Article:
Life will break you. Nobody can protect you from that, and living alone won’t either, for solitude will also break you with its yearning. You have to love. You have to feel. It is the reason you are here on earth. You are here to risk your heart. You are here to be swallowed up. And when it happens that you are broken, or betrayed, or left, or hurt, or death brushes near, let yourself sit by an apple tree and listen to the apples falling all around you in heaps, wasting their sweetness. Tell yourself you tasted as many as you could.

From ‘The Painted Drum’ by Louise Erdrich

* * * * * * *

A Book for Mary Stewart Day: This Rough Magic (1964)

Since I discovered what a wonderful writer Mary Stewart was – not so many years ago, though my mother had recommended her books many years earlier – I have come to love her writing and I have traveled to many wonderful places by book, in the company of a captivating band of heroines.

I have been to the Pyrenees, to a Scottish island, to a French Chateau, to Delphi, to the heart of the English countryside, to Vienna, to a palace in the Lebanon ….

So many grand adventures.

My latest adventure, that I undertook to celebrate Mary Stewart’s date in the Birthday Book of Neglected Lady Authors, took me to the isle of Corfu, which is said by many to be the setting of ‘The Tempest’ by William Shakespeare.

Young actress Lucy Waring comes to Corfu at the invitation of her elder sister Phyllidia, who has retired to her husband’s family’s holiday home to escape the heat of summer in the city while she awaits the birth of a child. The invitation is timely, because Lucy’s play has closed after just two weeks, she has no other work in the offing, and it seems politic for her to be unavailable.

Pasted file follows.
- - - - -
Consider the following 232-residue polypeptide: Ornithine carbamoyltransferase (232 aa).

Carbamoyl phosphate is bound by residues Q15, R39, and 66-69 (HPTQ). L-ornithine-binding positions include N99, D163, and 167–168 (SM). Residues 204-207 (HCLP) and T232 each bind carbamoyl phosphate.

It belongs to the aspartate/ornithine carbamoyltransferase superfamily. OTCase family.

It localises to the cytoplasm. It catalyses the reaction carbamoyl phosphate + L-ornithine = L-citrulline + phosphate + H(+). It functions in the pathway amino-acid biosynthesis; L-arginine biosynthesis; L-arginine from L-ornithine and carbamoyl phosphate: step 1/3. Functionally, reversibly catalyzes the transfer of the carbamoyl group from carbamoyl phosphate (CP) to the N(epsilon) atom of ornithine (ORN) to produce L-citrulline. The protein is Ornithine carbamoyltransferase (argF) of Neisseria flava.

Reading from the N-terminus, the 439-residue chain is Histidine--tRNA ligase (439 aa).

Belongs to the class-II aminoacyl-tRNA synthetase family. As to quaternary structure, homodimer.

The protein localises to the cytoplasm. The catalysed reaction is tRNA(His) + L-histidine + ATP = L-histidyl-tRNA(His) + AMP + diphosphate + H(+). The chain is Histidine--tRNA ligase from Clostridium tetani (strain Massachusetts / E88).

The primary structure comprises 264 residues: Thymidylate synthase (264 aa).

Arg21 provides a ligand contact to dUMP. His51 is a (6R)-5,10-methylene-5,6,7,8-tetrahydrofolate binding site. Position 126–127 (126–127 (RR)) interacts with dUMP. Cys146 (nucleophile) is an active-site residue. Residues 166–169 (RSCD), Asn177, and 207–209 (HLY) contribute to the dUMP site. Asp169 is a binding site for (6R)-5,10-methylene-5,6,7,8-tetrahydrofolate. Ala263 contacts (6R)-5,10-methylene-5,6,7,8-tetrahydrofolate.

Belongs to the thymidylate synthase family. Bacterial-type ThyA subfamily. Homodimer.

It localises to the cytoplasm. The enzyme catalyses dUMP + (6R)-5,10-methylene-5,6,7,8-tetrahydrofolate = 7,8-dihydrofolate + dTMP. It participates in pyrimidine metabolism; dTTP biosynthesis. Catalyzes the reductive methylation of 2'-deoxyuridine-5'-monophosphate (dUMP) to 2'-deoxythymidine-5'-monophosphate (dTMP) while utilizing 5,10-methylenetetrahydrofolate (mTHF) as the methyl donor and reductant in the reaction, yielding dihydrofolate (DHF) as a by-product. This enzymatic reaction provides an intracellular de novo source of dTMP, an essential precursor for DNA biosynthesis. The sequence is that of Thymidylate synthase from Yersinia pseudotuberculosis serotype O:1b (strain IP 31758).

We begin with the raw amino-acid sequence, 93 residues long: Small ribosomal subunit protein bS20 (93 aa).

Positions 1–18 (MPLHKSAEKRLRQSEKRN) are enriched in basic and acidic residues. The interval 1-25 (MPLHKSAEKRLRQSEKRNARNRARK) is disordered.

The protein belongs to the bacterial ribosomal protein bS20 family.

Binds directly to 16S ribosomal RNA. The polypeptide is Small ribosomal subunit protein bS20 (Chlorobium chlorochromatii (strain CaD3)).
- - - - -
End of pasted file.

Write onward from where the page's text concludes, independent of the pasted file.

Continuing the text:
Lucy was thrilled to discover that the property nearest to their villa had been rented to Sir Julian Gale, one of the brilliant lights of England’s theatrical world. Her hopes of meeting him were quickly dashed by her sister, who told her that all was well with the great man and that his composer son, Max, would not welcome visitors

Lucy would soon meet Max Gale, and the circumstances were unfortunate. She had made friends with a captivating dolphin that swan very close to the shore, and when she heard shots and realised that somebody was shooting at the dolphin from the rocks above the cove she was appalled. The only person she saw up there was Max, and she told him exactly what she thought ….

That was the first sign that something was terrible wrong, and there would be others.

Mary Stewart uses the early chapters of this novel to establish her setting, her characters, and the different elements of her story. She does it well. The cast was interesting, the setting was beautifully evoked, and there were many different aspects to the story. I’ve read enough of her romantic suspense stories to correctly identify the romantic hero and the dastardly villain, but I wasn’t at all sure how all the pieces of the story would fit together.

As I read on the drama accelerated, on land and at sea, and I found that all of the pieces fitted together perfectly in a very tightly constructed plot.

Lucy was bright, capable and resourceful young woman, and I found it very easy to like her and to understand her feelings and her actions. She was headstrong, she was inclined to act first and think later, so I can’t say that I always approved or her action or that I would have done the same thing in her position, but I could always appreciate why she spoke and acted was she did, and that she was motivated by her concern for the people and places that she loved.

The setting is so beautifully and lovingly described that I was transported, and I didn’t doubt for one second that it this story was inspired by a place that Mary Stewart knew and loved. It is a story that could only have been told in this particular place and at this particular point in its history.

There were some wonderful moments. My favourite came just before that story really took off, when Lucy stumbled into the most beautiful, wild, rambling garden of roses, leading into her first meeting with Sir Julian Gale, who was not at all as she had expected ….